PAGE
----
Pinguecula is a relatively frequent disease; however, there have been no reports about the grade of pinguecula. We investigated the relationship between age and the prevalence and severity of pinguecula by using a grading system and compared the grade of pinguecula between men and women and between the nasal and temporal halves of the conjunctiva.
This was a prospective, randomized study of 1,040 patients aged 1 to 95 years, including 520 men and 520 age-matched women. The age, gender, medical history, ocular history, and grade of pingueculae located on the nasal and temporal conjunctiva were determined in all subjects.
The prevalence of pinguecula increased dramatically with age. The mean grade was higher in male patients than in female patients for pingueculae located on both the nasal conjunctiva (P = 0.00072) and the temporal conjunctiva (P = 0.00035). However, there was no significant difference in the grade of pinguecula between the nasal and temporal conjunctiva.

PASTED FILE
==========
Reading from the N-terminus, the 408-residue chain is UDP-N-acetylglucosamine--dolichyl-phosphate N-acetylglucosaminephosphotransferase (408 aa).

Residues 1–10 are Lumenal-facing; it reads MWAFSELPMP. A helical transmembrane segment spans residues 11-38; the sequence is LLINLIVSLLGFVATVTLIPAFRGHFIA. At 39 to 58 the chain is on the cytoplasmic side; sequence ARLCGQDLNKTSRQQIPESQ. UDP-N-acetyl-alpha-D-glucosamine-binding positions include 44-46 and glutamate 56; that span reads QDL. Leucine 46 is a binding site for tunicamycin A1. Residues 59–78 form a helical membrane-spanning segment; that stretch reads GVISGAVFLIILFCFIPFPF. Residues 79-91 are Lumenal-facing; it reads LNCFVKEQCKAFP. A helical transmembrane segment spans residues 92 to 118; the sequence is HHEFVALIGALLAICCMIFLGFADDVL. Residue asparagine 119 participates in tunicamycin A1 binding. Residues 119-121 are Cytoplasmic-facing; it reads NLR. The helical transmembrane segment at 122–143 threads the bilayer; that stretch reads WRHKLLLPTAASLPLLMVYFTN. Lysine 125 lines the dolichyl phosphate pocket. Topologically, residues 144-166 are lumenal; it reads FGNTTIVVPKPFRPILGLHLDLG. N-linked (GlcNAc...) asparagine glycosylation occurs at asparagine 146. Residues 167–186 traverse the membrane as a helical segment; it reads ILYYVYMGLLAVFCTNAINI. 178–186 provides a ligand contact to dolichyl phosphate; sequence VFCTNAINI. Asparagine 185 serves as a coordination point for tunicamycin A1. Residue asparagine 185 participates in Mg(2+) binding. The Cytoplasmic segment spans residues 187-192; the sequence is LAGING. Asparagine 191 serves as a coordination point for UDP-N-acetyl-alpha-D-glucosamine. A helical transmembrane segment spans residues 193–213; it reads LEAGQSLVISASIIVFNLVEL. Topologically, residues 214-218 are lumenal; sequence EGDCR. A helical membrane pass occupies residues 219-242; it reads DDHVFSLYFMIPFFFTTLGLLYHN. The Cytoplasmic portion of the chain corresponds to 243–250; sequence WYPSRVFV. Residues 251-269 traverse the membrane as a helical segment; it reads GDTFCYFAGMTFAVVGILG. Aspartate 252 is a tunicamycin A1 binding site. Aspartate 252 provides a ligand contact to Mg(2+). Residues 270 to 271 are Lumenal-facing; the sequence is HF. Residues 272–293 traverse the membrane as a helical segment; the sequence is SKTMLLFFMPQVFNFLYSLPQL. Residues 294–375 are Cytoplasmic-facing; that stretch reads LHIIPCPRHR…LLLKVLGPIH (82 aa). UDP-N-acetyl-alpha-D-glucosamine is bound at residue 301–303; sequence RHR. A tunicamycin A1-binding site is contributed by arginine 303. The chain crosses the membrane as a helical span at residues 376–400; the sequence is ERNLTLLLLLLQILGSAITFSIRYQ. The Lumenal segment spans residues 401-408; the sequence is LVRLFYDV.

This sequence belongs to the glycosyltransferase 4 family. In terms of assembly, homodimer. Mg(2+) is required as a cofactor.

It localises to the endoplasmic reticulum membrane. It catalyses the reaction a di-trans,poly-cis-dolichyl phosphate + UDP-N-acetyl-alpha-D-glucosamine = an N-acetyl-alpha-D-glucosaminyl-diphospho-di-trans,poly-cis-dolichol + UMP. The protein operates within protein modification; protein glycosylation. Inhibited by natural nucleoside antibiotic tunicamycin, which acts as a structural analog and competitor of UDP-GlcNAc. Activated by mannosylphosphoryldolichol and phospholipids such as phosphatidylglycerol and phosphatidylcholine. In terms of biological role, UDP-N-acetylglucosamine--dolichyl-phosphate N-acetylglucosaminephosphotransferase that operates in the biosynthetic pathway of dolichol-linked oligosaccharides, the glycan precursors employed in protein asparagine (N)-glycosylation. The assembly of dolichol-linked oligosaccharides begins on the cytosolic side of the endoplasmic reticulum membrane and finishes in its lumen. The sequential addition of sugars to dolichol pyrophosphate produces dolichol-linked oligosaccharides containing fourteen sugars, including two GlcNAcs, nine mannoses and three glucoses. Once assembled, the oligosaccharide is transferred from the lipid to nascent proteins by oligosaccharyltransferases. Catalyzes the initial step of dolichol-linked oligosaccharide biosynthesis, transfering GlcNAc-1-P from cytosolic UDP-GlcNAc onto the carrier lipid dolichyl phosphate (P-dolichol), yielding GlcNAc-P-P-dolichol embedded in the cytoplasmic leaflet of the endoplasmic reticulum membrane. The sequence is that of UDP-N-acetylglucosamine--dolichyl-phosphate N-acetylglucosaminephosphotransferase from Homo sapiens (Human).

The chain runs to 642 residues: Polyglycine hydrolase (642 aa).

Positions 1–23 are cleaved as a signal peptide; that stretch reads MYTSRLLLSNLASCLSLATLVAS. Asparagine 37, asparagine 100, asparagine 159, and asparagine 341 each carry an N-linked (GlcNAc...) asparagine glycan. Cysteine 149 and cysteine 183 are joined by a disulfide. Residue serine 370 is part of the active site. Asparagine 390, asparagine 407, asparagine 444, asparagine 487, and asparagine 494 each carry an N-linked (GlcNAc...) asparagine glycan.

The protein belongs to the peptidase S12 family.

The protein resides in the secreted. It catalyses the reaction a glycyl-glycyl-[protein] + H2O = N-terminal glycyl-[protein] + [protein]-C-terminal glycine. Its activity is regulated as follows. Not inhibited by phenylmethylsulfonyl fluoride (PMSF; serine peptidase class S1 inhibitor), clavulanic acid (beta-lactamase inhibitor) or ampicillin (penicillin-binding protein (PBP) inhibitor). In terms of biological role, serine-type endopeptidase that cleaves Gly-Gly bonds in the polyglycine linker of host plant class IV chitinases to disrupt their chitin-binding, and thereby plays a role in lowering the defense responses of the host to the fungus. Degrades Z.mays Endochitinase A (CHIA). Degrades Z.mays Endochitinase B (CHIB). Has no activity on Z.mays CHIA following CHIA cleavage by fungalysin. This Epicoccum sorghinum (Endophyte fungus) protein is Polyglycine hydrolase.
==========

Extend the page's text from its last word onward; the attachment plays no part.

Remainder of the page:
This was the first assessment of the grade of pinguecula in a large series of patients. Our findings strongly suggest that pinguecula is an age-dependent lesion that occurs from young adulthood onward. The present grading system should also be useful for future clinical studies of pinguecula.
From the Department of Ophthalmology (T.M., T.U., S.Y., K.D., S.A), University of Tokyo Graduate School of Medicine, Tokyo, Japan; Department of Ophthalmology (T.M., M.M., K.D.), Tranomon Hospital, Tokyo, Japan; Department of Ophthalmology (H.O.), Jichi Medical University, Tochigi, Japan; and Department of Ophthalmology (H.F., H.N.), Yachiyo Medical Center, Tokyo Women's Medical University, Chiba, Japan.
Supported by a Grant-in-Aid for Scientific Research from the Ministry of Education, Culture, Sports, Science and Technology of Japan.
None of the authors have a financial or proprietary interest in any material or method mentioned.
Address correspondence and reprint requests to Tatsuya Mimura, M.D., Ph.D., Department of Ophthalmology, University of Tokyo Graduate School of Medicine, 7-3-1 Hongo, Bunkyo-ku, Tokyo 113-8655, Japan; e-mail: email@example.com
Accepted August 24, 2010.